Col. Fisk seized the freight house at the depot. It was about 200 feet long and was stowed just as full of hard bread as it could be packed; so he had a good large force of men detailed to clear the house and myself to take charge of it. Our occupation was changed from killing men to killing rats. We soon discovered that some of the boxes had rat holes gnawed in them and the bread most all eaten out. By and by we began to see rats. There were two or three little rat terriers running around and they began to see them too. Then they caught two or three. That nearly set them wild, so that every box that was moved they stood ready for the rats. Other dogs came, so that we had ten or a dozen dogs before we got through: but as we proceeded the rats would retreat, so that by the time we got half way through they began to be pretty plentiful. The dogs would not eat them, but as fast as they would kill one they would snatch up another; then the boys would pile them up, and at the final wind up it became a circus. The dogs had all they could do. Of course we did not count them, but the number ran into the hundreds. As the men had slept the night before in wet clothes, I went to the quartermaster and told him I wanted some whiskey for the men; he told me to get what I wanted, and said there was a pail. I got a pail full, and had the men fall in, in one rank, and carried the pail along and told them to drink all they wanted. Some of them would fill their cup pretty full, but they were equal to the occasion. Then I marched them back to their quarters, and broke ranks before the medicine began to take effect. However, I did not see any one any the worse for it. Sheetiron ranges were put in for each company, and they had good comfortable quarters. Most of the officers found accommodations at the hotel.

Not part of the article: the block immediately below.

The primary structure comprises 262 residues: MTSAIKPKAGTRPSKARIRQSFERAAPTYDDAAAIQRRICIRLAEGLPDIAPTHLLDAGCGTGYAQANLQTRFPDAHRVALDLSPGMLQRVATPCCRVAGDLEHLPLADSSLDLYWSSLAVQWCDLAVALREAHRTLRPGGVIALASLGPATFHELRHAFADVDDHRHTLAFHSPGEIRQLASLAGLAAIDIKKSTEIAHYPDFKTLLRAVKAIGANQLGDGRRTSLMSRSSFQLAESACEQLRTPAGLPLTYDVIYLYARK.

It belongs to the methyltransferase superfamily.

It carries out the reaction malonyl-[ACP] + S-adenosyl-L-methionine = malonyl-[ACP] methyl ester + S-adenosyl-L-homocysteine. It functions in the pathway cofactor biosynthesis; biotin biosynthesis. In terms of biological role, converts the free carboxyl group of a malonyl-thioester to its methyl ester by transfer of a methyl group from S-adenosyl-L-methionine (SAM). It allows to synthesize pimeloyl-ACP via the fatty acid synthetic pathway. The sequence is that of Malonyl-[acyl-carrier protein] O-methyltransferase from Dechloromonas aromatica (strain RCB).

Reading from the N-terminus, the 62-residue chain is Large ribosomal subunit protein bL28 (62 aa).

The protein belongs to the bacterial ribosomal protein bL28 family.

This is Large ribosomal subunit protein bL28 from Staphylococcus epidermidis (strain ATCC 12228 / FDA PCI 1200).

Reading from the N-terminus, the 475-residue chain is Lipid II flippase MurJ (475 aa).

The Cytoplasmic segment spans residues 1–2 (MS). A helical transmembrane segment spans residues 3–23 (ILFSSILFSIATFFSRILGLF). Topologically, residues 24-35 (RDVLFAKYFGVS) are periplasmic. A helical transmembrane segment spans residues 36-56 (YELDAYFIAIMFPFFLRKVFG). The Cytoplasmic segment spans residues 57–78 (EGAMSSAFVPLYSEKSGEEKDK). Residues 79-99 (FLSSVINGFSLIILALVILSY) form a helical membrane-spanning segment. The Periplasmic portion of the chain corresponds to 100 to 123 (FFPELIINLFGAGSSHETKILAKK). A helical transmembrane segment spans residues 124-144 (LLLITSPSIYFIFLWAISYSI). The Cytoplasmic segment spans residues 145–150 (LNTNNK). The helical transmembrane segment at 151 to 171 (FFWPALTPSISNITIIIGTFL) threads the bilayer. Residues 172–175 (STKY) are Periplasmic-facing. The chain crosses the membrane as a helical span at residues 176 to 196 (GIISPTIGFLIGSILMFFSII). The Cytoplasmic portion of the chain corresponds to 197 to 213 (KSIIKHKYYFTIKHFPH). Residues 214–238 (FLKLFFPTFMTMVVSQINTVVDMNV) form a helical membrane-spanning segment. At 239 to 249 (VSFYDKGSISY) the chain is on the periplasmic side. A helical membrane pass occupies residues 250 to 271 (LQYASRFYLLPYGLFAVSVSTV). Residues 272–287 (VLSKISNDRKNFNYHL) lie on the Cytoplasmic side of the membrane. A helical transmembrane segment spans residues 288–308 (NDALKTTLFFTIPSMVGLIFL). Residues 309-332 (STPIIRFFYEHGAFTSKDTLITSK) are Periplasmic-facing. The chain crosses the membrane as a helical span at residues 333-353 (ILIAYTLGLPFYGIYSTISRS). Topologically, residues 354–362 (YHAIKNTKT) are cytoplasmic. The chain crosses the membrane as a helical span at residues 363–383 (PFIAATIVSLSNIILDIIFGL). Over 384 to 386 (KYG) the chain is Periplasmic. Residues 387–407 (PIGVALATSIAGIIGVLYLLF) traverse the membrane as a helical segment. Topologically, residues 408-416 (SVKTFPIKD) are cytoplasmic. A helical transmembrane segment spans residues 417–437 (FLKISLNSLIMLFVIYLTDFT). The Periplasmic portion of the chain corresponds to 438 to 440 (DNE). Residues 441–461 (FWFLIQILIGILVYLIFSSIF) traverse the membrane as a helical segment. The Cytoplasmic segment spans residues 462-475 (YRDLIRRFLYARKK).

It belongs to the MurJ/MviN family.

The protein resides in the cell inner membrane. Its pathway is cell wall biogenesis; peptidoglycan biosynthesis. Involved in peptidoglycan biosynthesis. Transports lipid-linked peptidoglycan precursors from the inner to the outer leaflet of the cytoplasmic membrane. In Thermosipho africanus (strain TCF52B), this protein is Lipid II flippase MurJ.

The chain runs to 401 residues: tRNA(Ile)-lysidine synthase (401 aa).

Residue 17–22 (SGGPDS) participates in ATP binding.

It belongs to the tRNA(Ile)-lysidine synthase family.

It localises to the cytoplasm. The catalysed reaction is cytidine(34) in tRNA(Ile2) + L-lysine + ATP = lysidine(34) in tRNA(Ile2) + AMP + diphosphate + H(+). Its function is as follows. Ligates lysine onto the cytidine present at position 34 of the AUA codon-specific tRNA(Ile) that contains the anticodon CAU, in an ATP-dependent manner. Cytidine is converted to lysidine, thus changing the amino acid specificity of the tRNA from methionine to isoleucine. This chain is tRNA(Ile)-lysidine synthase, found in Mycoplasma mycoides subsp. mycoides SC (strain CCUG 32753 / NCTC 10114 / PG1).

SOURCE: Abstracted from George G. Smith, Leaves from a Soldier's Diary, p. 137-8